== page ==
When Animals Harmonize
Fish gotta swim and birds gotta fly, and in a holiday spot from BBDO in New York, they gotta sing, too, with some assistance from Los Angeles production studio Rhythm & Hues.
In the ad for Visa and Petsmart, which broke last week, a pet goldfish, parrot and dog sing the Showboat tune “Can’t Help Lovin’ Dat Man of Mine,” with its famous animal references, as their owner buys them gifts online. The spot’s announcer is played by a cat.
All the animals are real—with digitally created expressions and mouth movements—except for the fish. The real version proved slippery to train. “We shot miles of film with a fish, and to get a fish to do anything is not easy,” says Rick Hanson, svp, creative director. Finally BBDO brought in Rhythm & Hues—which created special effects for Cats & Dogs and Harry Potter and the Sorcerer’s Stone—to create a computer-generated fish, which turned in a more nuanced performance.
To animate the cat, Rhythm & Hues shot Ed Grover, an announcer for Visa spots for years. The cat’s face was digitally altered to resemble Grover’s expressions. The whole process took about four weeks.
The studio was careful “not to go over the top,” Hanson says. “We wanted to keep within what parrot or dog could do.” So to speak.
Ex-Propagandists Go to MJZ
NEW YORK—Following the closure of Propaganda Films last month, Propaganda/Satellite Films directors Spike Jonze, Dante Ariola, Tom Kuntz and Mike Maguire have signed on with production company MJZ, New York and Los Angeles. Joining them are Propaganda producer Vince Landay and head of sales Dana Balkin, now an MJZ executive producer.
Jonze, who has partnered with Landay for nearly nine years, says his reasons for going to MJZ include its sound reputation and financial outlook, small size and low-key atmosphere. Adds Landay, “They’re a really well-run production company. That was attractive to us.” Jonze and Landay’s latest commercial project was a “Crazy Legs” Levi’s campaign shot in Mexico this summer for TBWA\Chiat\Day, San Francisco.
Partners Kuntz and Maguire’s most recent projects include spots for Budweiser’s “True” campaign from DDB, Chicago, and for Volkswagen from Arnold, Boston. Ariola’s latest work was for Nike from Wieden + Kennedy, Portland, Ore.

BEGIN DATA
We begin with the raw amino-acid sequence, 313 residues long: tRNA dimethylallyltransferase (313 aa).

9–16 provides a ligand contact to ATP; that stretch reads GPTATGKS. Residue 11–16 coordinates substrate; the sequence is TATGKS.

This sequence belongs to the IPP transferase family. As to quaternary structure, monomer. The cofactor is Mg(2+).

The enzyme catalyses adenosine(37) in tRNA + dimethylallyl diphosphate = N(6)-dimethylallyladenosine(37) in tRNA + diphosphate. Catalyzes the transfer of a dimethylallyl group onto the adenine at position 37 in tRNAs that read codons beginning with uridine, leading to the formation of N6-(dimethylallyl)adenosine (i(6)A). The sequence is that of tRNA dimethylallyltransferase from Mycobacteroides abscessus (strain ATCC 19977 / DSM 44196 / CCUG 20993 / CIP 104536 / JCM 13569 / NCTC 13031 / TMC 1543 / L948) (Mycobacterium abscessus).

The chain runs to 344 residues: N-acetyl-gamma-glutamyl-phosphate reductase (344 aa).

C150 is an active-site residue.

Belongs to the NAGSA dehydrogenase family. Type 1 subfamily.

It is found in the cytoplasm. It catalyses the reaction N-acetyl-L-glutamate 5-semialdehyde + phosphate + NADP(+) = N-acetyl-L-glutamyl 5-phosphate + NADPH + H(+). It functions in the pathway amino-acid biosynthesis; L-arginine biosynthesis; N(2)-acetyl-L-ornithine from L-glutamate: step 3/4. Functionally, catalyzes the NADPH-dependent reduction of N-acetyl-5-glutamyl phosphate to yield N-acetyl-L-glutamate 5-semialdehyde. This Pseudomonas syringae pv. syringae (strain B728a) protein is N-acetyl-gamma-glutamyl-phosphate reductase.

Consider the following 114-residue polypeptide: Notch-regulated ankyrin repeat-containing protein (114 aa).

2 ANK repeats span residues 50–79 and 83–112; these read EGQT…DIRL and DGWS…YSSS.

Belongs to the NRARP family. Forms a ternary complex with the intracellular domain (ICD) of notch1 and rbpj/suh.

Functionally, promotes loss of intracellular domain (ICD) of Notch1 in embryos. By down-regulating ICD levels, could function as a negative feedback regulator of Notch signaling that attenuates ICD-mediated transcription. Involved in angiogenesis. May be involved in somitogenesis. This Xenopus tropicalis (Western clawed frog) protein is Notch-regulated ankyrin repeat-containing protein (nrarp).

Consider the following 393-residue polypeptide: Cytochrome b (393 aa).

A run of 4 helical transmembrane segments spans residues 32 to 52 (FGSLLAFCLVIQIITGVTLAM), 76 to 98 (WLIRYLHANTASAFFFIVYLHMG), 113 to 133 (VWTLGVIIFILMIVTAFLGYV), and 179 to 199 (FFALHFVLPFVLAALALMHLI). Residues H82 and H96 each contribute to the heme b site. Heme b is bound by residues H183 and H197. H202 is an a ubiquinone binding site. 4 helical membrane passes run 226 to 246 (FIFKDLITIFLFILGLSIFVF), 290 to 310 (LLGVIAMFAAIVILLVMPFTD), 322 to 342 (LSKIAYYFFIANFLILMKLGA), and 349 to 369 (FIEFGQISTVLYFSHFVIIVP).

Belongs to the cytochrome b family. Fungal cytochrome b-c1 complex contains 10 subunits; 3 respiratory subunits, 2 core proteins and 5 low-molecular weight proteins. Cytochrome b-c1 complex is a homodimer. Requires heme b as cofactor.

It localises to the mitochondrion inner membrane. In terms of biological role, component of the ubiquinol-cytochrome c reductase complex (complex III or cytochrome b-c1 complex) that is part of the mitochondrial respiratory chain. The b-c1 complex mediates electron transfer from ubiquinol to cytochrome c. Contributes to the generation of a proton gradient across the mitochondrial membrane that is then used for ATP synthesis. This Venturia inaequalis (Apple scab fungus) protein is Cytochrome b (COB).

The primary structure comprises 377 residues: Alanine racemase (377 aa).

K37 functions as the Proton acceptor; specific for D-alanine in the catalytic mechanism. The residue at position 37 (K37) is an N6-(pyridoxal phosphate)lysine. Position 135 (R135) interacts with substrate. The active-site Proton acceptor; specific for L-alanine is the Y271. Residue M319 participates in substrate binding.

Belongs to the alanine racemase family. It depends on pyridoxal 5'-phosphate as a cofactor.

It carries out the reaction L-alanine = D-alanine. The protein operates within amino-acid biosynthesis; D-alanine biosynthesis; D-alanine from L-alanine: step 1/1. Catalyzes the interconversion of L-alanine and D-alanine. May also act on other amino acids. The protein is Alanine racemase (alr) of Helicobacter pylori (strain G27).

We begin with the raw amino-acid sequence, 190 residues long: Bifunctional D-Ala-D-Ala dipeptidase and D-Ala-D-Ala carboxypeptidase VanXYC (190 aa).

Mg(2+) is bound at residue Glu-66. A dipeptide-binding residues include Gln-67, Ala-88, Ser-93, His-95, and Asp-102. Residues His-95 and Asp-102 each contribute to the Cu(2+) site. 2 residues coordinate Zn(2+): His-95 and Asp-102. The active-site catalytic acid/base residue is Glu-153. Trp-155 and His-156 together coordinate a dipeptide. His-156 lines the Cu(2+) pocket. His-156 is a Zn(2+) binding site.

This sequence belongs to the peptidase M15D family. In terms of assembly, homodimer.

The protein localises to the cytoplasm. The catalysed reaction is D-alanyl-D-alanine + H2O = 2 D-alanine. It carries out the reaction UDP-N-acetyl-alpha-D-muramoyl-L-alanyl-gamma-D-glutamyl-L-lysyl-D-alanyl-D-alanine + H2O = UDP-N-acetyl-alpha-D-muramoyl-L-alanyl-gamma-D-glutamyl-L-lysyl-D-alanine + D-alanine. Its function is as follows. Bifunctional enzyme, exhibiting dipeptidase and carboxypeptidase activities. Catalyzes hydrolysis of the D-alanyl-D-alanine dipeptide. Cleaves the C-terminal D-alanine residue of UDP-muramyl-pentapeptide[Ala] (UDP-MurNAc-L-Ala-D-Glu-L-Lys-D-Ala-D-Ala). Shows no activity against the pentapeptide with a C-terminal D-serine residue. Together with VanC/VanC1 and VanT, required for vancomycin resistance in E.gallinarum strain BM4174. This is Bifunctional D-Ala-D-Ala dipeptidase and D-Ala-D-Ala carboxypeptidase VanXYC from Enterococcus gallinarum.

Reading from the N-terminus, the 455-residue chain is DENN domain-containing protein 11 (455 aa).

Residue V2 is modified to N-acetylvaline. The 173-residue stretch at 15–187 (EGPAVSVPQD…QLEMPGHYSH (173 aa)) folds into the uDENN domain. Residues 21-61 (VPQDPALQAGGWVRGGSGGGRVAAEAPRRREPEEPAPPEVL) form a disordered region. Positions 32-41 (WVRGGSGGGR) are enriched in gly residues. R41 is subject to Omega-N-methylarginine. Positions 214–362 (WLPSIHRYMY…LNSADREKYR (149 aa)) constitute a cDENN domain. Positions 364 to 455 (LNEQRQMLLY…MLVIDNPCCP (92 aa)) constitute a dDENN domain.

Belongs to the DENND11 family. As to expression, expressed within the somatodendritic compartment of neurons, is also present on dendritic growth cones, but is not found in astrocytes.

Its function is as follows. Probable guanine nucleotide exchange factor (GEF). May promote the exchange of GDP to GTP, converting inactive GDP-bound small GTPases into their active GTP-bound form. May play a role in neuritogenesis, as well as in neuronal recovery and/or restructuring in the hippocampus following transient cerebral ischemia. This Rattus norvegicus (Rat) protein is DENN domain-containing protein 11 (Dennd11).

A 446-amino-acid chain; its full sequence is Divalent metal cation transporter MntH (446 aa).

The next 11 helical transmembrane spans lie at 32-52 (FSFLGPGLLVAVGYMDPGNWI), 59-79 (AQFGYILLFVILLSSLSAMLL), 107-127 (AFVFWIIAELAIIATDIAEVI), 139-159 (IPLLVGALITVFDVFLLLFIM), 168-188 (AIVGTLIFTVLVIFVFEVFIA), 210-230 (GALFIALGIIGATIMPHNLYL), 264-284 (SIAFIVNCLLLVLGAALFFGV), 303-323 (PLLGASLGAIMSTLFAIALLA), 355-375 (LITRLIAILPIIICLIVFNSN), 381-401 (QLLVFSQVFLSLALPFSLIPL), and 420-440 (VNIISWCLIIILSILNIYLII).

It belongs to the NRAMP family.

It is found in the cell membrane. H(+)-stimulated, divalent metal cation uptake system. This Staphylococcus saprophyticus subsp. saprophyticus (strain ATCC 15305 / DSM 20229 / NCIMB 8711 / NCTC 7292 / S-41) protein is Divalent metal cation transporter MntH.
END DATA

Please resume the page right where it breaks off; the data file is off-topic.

Ex-Propagandists Go to MJZ Hot and Bottled Hammering Home the MessageCold Comfort
DDB makes the most of Tabasco’s trademark label in a new print campaign promoting the brand’s various flavors. In each ad, the usual label copy is replaced with warnings such as, “In this case milder only means it will take less time to recover from it” (for green jalapeño sauce). “There are not many products that have such a familiar label that you literally change every word on it but it still remains instantly identifiable,” says Janet Bustin, DDB group account director and managing partner. The visual strategy evolved out of the client’s desire to treat all the Tabasco products as a family but also give each flavor its own raison d’etre. The Dallas agency will follow the print campaign, to run in titles such as Wired, Vibe, Rolling Stone and Maxim, with new TV spots in January. Creative credits include Julie Bowman, copywriter; Kathy Redick, art director; and Carl Warner, group creative director.
Public Interest Productions, San Francisco, broke its “AIDS Ain’t Over” campaign for the Elton John AIDS Foundation on MTV and VH1 on Saturday, in conjunction with World AIDS Day. One spot opens with vistas of a dry, deserted African plain. It couples shots of a black African man with a super that asks, “Do you know what it’s like to live in a country where it’s possible that one in five of your friends has the AIDS virus?” Ultimately, the question is answered: “Of course you do, you’re in it. It’s the United States of America … where one in five gay men are now HIV-positive.” The second spot was deemed too violent to air by VH1. It shows a piano repairman aggressively hammering a nail into every fifth key of a grand piano. Digital Domain provided a camera to capture the hammering at a rate of 2,000 frames per second.
For the Busch brands’ first round of new spots in three years, DDB Chicago required a cast of Aussies to run through woods and leap off a mountain into a stream. The only problem was the frigid water—good for beer, less good for swimming. “The guys were not as macho as they were when they were cast,” says DDB group creative director Rick Kor zen iow ski. The shoot took place in Australia and New Zealand because the diversity of scenery that was required—a mountain lake, wilderness and an ocean—was logistically easier to access than in the U.S., Kor zeniowski says. The campaign continues the “Head for the mountains” tagline as well as the theme of escaping to the great outdoors, because research has shown Busch drinkers respond favorably to that imagery, says Keith Levy, director of marketing for Busch brands. The new work incorporates the Lynyrd Skynyrd song “Simple Man,” a departure from guitarist Link Wray’s instrumental music in previous ads.
When Animals Harmonize